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The school’s science curriculum adheres closely to the Primary Science Syllabus which is a foundation for scientific studies at higher levels.

This syllabus is based on the Science Curriculum Framework which emphasizes the need for a balance between the acquisition of science knowledge, process and attitudes. In addition, as and where the topics lend themselves, the technological applications, social implications and the value aspects of science are also considered. It also emphasizes the broad ranging fundamental concepts in the natural and physical world.

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The above framework encapsulates the thrust of science education in Singapore to prepare our students to be sufficiently adept as effective citizens, able to function in and contribute to an increasingly technologically-driven world.

The primary focus of the school’s science curriculum is to inculcate the spirit of scientific inquiry and this is carried out through the BSCS 5E Instructional Model. We hope that students view the pursuit of science as meaningful and useful, relating the roles played by science in daily life, society and the environment.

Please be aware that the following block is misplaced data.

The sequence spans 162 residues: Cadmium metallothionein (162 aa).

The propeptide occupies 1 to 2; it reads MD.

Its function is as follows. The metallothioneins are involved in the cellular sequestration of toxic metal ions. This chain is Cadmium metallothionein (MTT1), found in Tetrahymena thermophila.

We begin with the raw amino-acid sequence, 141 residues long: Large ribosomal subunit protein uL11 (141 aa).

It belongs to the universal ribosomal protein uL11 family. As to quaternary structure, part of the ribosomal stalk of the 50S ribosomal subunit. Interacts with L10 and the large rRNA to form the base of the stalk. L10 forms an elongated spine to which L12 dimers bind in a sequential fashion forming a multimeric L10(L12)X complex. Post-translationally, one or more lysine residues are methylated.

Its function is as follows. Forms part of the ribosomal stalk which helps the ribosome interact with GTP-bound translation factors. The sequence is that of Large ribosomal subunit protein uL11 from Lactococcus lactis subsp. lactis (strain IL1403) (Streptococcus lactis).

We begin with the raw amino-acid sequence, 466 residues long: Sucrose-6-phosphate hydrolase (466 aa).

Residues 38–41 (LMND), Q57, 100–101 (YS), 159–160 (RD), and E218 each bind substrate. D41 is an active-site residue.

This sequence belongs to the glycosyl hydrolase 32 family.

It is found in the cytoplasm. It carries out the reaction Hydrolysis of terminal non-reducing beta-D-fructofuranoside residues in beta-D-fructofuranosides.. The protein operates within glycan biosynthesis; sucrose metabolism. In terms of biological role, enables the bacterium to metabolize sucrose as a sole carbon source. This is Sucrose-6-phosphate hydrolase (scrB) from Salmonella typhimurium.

The content of the syllabus is organised into 5 themes:

• Diversity

• Cycles

• Systems

• Energy

• Interactions


The syllabus adopts the spiral approach. This is characterised by the revisiting of concepts and skills at different levels and with increasing depth. The spiral approach allows the learning of scientific concepts and skills to match students‟ cognitive development. It therefore helps students build upon their existing understanding of concepts and facilitates the gradual mastery of skills.



Lower Block

Upper Block

Primary 3

Primary 4

Primary 5

Primary 6

• Diversity of living and non-living things

• Diversity of materials

• Cycles in matter & water (Matter)

• Cycles in plants and animals (Life Cycles)

• Cell system

• Energy conversion

• Interaction of forces (Magnets)

• Energy forms and uses (Light and heat)

• Cycles in plants and animals (Reproduction)

• Cycles in matter & water (Water)

• Interaction of forces (frictional force, gravitational force, forces in springs)

• Interaction within the environment

• Plant system (Plant parts and function)

• Human system (Digestive System)


• Plant system (Respiratory and circulatory systems)

• Human system

(Respiratory and circulatory systems)

• Electrical system




Energy forms and uses (Photosynthesis)